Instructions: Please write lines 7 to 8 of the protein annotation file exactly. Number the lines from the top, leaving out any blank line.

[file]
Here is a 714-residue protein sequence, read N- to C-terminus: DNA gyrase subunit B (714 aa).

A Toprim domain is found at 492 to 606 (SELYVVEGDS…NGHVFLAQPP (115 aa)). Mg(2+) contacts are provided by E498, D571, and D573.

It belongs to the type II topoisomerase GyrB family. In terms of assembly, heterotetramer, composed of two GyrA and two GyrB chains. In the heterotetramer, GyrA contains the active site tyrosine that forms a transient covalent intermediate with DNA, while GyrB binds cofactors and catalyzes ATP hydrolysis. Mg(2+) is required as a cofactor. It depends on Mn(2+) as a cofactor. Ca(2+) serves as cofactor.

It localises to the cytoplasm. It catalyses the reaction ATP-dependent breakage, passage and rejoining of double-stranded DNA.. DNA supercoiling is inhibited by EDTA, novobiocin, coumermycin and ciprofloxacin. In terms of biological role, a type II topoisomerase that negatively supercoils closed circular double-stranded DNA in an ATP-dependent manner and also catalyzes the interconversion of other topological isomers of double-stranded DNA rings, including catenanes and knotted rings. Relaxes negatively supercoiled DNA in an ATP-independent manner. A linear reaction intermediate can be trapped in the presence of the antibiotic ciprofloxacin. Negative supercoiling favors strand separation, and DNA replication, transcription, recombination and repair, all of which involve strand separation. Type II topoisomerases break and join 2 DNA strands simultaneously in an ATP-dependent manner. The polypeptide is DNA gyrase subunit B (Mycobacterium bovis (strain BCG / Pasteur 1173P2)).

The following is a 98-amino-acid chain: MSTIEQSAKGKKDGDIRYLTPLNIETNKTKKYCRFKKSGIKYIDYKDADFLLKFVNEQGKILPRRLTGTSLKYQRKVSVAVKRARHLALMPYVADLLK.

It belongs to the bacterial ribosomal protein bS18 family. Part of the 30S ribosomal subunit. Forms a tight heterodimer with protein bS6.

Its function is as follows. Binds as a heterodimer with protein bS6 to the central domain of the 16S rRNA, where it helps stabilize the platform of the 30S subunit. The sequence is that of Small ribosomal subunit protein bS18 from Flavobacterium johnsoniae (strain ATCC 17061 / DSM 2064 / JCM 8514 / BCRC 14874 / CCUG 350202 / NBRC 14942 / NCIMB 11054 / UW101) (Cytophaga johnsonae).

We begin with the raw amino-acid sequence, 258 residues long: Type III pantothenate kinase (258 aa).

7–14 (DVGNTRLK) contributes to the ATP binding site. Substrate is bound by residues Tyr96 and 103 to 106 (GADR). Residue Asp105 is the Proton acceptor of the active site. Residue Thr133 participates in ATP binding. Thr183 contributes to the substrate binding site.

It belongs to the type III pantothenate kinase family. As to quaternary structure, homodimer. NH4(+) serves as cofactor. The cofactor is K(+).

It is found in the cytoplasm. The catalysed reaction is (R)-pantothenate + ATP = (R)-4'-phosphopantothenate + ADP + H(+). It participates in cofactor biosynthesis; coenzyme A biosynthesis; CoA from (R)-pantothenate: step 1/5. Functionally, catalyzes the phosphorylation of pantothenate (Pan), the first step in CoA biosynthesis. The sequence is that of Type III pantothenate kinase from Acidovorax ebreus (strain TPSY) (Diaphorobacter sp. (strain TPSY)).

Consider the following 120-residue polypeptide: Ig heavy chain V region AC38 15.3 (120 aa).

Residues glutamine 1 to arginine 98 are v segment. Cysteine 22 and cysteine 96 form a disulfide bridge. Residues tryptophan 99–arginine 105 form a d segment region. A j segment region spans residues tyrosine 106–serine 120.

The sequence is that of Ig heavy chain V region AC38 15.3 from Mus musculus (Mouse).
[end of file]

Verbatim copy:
Its function is as follows. Binds as a heterodimer with protein bS6 to the central domain of the 16S rRNA, where it helps stabilize the platform of the 30S subunit. The sequence is that of Small ribosomal subunit protein bS18 from Flavobacterium johnsoniae (strain ATCC 17061 / DSM 2064 / JCM 8514 / BCRC 14874 / CCUG 350202 / NBRC 14942 / NCIMB 11054 / UW101) (Cytophaga johnsonae).

We begin with the raw amino-acid sequence, 258 residues long: Type III pantothenate kinase (258 aa).